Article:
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La Forêt

Xiu Xiu
La Forêt
(5 Rue Christine)

Over the course of their first four releases, Xiu Xiu is a band that has seemed to slowly let their guard down musically. Nearly always confrontational both lyrically and vocally, they (mainly Jamie Stewart at this point) reigned in the noise just slightly and tightened up the songcraft on Fabulous Muscles and it made for what was easily the best release from the group yet (and one of the better albums of last year).

Stewart has said in interviews that he wants to work quickly and release nearly an album per year, and despite a load of touring (even internationally), La Forêt holds to the promise, arriving just a year after the last full length. If Fabulous Muscles was a venture into more of a pop realm for the group, then the eleven tracks definitely pull back. While there are some definite noisy freakouts on the album, it could also quite possibly be the quietest and most sparse thing that the group has ever done (close to even the Fag Patrol EP in places).

Quiet and sparse is how the album starts, as "Clover" finds Stewart almost struggling to get the words out as quiet vibraphone, guitar, and bass backing fill in things just barely behind him. In a complete direction change, "Muppet Face" starts out sparse with some programmed beats and filtered chimes before exploding with blasts of harsh noise during the chorus. The dynamic change is dramatic and cathartic and while the track follows a more conventional structure, the redlined earbleed blasts will certainly keep it away from radio.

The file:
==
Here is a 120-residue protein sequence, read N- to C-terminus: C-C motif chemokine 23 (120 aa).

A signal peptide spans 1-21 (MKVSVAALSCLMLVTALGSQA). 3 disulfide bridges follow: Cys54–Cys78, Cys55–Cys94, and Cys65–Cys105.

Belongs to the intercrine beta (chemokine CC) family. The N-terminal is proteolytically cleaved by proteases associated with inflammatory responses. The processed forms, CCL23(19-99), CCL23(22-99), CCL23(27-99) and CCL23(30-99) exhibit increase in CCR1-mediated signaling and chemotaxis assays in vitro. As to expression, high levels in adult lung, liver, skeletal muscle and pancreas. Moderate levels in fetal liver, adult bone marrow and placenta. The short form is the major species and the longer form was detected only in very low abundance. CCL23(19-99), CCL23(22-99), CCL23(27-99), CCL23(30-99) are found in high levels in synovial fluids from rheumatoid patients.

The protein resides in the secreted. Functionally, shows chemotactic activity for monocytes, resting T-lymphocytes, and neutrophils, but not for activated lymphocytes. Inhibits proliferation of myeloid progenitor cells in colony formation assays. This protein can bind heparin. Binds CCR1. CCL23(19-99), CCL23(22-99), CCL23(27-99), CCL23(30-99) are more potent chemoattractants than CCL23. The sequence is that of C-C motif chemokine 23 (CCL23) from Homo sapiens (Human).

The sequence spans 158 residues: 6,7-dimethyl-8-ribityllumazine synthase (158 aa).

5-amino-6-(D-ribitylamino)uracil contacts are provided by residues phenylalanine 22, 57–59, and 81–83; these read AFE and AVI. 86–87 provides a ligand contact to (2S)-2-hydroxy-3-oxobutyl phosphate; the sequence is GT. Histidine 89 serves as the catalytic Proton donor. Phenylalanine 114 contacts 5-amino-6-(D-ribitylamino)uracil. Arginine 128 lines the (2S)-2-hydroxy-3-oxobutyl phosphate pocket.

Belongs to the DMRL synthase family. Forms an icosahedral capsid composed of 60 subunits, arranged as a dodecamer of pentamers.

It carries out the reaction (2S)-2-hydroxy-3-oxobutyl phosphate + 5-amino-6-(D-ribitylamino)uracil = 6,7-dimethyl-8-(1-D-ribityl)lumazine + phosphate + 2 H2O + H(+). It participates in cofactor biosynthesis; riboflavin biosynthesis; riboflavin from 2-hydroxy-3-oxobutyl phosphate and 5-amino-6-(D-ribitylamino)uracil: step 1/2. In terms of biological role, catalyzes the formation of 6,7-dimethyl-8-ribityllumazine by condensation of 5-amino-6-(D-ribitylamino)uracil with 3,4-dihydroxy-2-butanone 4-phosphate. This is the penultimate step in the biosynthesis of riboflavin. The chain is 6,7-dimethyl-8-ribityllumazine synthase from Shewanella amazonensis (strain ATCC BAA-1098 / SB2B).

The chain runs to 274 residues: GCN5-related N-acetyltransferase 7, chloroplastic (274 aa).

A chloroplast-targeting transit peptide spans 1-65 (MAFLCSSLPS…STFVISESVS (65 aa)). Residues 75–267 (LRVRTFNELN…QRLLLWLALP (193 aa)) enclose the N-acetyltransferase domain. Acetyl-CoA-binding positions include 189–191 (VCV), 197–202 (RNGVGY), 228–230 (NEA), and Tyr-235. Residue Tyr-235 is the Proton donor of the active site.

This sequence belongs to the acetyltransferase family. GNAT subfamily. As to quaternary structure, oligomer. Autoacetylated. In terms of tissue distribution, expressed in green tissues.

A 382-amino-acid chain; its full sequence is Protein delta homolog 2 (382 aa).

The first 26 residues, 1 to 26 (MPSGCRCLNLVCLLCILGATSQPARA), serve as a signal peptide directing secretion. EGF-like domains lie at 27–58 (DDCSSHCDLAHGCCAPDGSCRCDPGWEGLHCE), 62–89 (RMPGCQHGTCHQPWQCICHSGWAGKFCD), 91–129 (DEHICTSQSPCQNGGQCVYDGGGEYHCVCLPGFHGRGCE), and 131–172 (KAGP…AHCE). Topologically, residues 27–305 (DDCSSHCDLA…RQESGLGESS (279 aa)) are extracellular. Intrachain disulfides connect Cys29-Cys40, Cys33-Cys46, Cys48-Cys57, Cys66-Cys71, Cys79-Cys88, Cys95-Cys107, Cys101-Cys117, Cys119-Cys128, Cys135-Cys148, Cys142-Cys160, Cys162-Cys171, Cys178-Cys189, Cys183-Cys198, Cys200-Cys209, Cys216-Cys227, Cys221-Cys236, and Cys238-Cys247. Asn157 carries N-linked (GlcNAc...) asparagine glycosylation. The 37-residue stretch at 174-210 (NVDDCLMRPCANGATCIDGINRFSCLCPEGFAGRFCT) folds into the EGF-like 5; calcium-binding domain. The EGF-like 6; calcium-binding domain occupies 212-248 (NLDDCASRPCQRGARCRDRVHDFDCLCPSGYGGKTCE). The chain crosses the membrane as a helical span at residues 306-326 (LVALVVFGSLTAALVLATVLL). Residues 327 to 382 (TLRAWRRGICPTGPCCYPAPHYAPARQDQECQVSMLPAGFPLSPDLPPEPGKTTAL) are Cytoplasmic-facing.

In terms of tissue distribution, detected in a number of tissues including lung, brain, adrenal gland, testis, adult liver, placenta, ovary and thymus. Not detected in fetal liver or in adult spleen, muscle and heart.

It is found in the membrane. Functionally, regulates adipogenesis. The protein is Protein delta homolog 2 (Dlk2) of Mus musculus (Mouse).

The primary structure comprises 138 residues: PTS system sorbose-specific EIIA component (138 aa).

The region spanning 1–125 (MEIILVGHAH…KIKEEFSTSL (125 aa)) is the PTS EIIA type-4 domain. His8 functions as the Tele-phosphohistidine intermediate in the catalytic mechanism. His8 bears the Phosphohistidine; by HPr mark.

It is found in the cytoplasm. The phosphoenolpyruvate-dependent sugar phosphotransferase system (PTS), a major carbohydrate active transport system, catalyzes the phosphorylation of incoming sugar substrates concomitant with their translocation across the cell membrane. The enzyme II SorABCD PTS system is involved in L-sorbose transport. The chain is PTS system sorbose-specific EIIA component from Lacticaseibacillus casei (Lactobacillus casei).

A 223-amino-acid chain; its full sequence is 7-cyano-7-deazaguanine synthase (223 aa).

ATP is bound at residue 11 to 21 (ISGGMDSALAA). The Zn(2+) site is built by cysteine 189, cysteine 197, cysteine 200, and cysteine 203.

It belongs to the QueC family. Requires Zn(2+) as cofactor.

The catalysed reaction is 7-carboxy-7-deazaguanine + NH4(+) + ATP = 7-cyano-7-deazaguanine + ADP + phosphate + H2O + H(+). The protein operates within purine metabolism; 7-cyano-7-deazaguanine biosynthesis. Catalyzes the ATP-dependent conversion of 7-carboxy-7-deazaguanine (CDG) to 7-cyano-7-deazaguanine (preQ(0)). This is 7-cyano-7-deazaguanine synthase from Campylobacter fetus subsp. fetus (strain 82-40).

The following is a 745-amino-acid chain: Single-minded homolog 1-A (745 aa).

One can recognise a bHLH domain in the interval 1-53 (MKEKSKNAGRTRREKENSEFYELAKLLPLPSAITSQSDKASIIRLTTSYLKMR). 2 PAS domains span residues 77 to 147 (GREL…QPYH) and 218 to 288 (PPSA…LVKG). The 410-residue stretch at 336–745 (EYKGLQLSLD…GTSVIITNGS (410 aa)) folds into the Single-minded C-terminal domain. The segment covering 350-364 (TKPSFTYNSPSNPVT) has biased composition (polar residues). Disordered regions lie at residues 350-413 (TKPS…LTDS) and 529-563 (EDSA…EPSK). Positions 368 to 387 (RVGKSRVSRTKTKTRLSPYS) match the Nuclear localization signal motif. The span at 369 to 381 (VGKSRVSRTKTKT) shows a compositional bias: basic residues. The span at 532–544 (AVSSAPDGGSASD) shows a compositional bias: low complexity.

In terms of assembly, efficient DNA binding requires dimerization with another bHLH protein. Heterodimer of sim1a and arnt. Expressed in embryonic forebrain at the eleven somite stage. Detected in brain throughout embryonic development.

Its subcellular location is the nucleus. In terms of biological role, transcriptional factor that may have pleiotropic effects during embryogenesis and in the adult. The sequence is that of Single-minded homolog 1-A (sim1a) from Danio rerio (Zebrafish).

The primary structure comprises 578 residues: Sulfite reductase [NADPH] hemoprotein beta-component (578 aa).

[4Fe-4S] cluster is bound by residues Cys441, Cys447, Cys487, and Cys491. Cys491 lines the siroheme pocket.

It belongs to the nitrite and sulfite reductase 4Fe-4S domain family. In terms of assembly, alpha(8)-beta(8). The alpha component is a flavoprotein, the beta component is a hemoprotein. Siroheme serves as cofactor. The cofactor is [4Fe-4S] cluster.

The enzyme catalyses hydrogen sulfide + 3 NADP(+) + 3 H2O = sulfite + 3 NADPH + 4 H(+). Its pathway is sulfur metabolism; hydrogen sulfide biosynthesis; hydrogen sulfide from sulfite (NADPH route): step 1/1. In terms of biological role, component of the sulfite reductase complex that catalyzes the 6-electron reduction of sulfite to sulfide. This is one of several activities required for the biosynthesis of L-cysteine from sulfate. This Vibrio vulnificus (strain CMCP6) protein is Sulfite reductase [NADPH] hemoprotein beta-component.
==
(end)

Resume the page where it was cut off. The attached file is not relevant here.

The middle of the release again goes back to more subtle arrangements, and "Mousey Toy," "Baby Captain" and "Rose Of Sharon" are all notible for their sheer restraint. The pained vocals of Stewart hang out in the open even more than usual, and while the tracks are mixed in with some louder outbursts (like the musically overdone "Saturn"), there are times when the album is playing that it goes to nearly complete silence between musical and vocal phrases. The group still isn't beyond overdoing things a bit, but other than a few tracks, the group has proved they can mix in said freakouts to the songs and have them sound like they belong.

Oddly enough, the album is at the same time the most restrained and also not nearly as focused as Fabulous Muscles. With their fourth full-length release, the group shows that there are still plenty of areas that they can explore with their sound, such as focusing much more on less-obvious melodies and experimenting more with drone and subtle shifts in sound. While these experiments don't always quite work, at the very least the group isn't falling into a rut. Overall, La Forêt is a slight step back from a group who isn't sitting still for anyone.

Rating: 7.25